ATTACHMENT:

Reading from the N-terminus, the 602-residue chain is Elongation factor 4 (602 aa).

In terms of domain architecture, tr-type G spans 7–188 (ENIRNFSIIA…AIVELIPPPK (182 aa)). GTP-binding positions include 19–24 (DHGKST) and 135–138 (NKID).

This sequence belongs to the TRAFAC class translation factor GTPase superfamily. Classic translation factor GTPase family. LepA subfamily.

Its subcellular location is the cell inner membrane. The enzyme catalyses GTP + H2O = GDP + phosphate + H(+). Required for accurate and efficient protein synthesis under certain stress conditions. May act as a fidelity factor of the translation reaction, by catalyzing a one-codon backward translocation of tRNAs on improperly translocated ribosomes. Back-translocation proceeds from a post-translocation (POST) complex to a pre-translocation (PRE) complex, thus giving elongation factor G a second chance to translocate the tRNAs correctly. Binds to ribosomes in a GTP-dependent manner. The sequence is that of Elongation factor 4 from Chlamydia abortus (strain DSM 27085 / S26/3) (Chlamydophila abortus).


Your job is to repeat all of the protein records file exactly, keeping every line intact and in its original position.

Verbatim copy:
Reading from the N-terminus, the 602-residue chain is Elongation factor 4 (602 aa).

In terms of domain architecture, tr-type G spans 7–188 (ENIRNFSIIA…AIVELIPPPK (182 aa)). GTP-binding positions include 19–24 (DHGKST) and 135–138 (NKID).

This sequence belongs to the TRAFAC class translation factor GTPase superfamily. Classic translation factor GTPase family. LepA subfamily.

Its subcellular location is the cell inner membrane. The enzyme catalyses GTP + H2O = GDP + phosphate + H(+). Required for accurate and efficient protein synthesis under certain stress conditions. May act as a fidelity factor of the translation reaction, by catalyzing a one-codon backward translocation of tRNAs on improperly translocated ribosomes. Back-translocation proceeds from a post-translocation (POST) complex to a pre-translocation (PRE) complex, thus giving elongation factor G a second chance to translocate the tRNAs correctly. Binds to ribosomes in a GTP-dependent manner. The sequence is that of Elongation factor 4 from Chlamydia abortus (strain DSM 27085 / S26/3) (Chlamydophila abortus).